My personal take (this time w/o brackets, because it's a pretty crucial point ;-) : I assume the cost of deployment with this new solution is less than 30€ per meter, all together - site survey, components, installation, etc. Let say we can achieve 15€/m : a fantastic quantum leap for FTTH.
This solution is a true paradigm shifting one anyway : the split of the cost of deployment is no longer 80% civil work and 20% components + instal; it is now 20% civil work and 80% components + installation. On top, it's an eco-friendly solution. Fiber finally goes Green. Brilliant.
* I wish I could capture notes this way ;-)
At NXTcomm'08 yesterday, Verizon Communications Inc. announced its plan to offer 50-Mbit/s
FiOS service to its FTTH Fiber To The Home customers (approx. 10
Read LightReading article by Raymond McConville for more details.
According to LightReading, " the 50-Mbit/s FiOS package will be offered for $90 per month in New York and Virginia, and at $140 per month in all other markets. The 50-Mbit/s downstream speeds will be coupled with the 20-Mbit/s upstream speeds Verizon began offering in October 2007."
Writes McConville, " Verizon’s ultimate goal is to enable 100-Mbit/s downstream to each FiOS subscriber. The carrier says it has successfully conducted 100-Mbit/s field trials with employees, but hasn't yet set a timetable for a commercial launch.".
Bokay. That's a truly compelling offer for the lucky FiOS' subscribers. But this is still an annoucement. For people - read Online Gamers, developers, entrepreneurs - looking for ultra-broadband access today, there's a place on Earth where they'll find 50Mbit/s upstream & downstream, immediately : Pau, France.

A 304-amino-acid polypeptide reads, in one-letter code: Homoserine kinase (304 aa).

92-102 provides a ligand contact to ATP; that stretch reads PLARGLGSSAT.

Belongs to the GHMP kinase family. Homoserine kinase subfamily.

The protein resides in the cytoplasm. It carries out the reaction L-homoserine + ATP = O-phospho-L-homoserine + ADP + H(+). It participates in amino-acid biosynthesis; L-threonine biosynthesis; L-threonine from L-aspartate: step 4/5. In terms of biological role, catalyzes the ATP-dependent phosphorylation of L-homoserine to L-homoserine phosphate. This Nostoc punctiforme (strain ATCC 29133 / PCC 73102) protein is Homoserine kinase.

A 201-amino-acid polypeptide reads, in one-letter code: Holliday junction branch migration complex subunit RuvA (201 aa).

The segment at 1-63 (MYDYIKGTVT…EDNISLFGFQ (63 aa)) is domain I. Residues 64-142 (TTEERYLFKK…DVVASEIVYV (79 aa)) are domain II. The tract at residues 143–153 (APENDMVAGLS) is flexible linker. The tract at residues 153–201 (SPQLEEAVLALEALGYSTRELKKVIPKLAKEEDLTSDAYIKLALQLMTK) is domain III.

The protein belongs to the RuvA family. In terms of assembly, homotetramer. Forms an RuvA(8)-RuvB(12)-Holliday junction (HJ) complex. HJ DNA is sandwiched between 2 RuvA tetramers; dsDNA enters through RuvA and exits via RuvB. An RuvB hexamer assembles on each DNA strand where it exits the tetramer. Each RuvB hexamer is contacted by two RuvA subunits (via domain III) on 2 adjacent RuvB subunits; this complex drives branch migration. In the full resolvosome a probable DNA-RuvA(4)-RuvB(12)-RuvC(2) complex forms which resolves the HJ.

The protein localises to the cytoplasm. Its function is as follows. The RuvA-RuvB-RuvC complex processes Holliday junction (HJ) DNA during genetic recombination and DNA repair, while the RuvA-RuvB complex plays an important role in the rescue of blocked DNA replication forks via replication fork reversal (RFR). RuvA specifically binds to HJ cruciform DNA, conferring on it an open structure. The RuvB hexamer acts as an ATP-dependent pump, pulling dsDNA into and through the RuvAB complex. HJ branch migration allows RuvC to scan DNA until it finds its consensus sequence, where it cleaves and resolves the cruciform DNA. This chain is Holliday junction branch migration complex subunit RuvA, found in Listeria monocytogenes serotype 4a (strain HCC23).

For less than $53 per month, installation and first month for free*.
Since decades, Australian and Californian surfers move to Biarritz for its beautiful spots. Why wouldn't the young *Net* generation, online gamers first, move to Pau for its blazzingly fast broadband access (and its wonderful landscapes in the meantime) ?
ps : 100Mbit/s is also commercially available, since a couple of years...
* by NeufCegetel, until June 30th.
Dear Fiber Optics fellows, please feel free to bookmark and RSS FiberCamp, and more : feel free to participate. Once upon a time, Usenet was a wonderful place to discuss innovative ideas. Let's move on and leverage on the Web 2.0 to re-invent the way we do collaborate on such of mission-critical topics.
Note : FiberCamp is powered and hosted by Lefora. Hence the ads banner on the right sidebar, which is quite a trade-in when you know how easy it is to set up and operate a forum on this new platform.
I've revamped the Fiber On Demand blog. Was a matter of a few clicks only, thanks to Yahoo!Pipes (see the features in the previous post). Aggregating content from different sources onto a single web page has never been so easy.
Just missing a 3D/whirling/magnifying carousel, which will be available in a next release I guess.
I've updated the FiberNews site.
After a few months out in the wild space of the blogosphere, it was time for a first revamp.
First modification : more news, coming from more online resources - adding RSS feeds with Yahoo!Pipes is just a matter a seconds.
Second modification, thanks to the new "Get a Badge" feature : replacement of the Google Map mashup by the Yahoo Map, directly from Pipes. Just outstanding. It's mashup for the rest of us.
You can visit FiberNews here.